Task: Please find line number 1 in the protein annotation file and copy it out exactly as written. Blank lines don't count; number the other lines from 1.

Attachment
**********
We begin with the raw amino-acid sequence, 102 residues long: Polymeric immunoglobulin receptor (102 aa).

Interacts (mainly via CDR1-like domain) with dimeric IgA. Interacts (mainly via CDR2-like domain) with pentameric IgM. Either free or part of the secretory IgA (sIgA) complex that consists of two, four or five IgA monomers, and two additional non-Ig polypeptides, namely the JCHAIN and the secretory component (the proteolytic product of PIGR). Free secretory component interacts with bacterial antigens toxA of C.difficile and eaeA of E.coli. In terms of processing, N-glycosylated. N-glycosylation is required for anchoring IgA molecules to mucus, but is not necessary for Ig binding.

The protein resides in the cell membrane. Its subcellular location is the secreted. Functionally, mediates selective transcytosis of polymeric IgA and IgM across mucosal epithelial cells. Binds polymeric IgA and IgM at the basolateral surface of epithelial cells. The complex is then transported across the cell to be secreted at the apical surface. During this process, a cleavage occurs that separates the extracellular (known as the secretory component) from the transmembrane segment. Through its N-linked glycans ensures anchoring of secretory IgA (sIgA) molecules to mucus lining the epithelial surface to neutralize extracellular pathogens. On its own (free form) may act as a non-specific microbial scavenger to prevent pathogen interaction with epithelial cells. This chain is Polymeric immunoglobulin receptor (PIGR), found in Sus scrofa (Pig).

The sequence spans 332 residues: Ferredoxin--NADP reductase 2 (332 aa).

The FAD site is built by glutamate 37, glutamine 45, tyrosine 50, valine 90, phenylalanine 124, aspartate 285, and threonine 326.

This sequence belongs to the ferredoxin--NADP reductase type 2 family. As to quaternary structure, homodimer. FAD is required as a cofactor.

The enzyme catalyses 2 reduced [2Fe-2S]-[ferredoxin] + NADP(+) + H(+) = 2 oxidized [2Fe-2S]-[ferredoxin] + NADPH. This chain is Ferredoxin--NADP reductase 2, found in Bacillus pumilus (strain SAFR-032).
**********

We begin with the raw amino-acid sequence, 102 residues long: Polymeric immunoglobulin receptor (102 aa).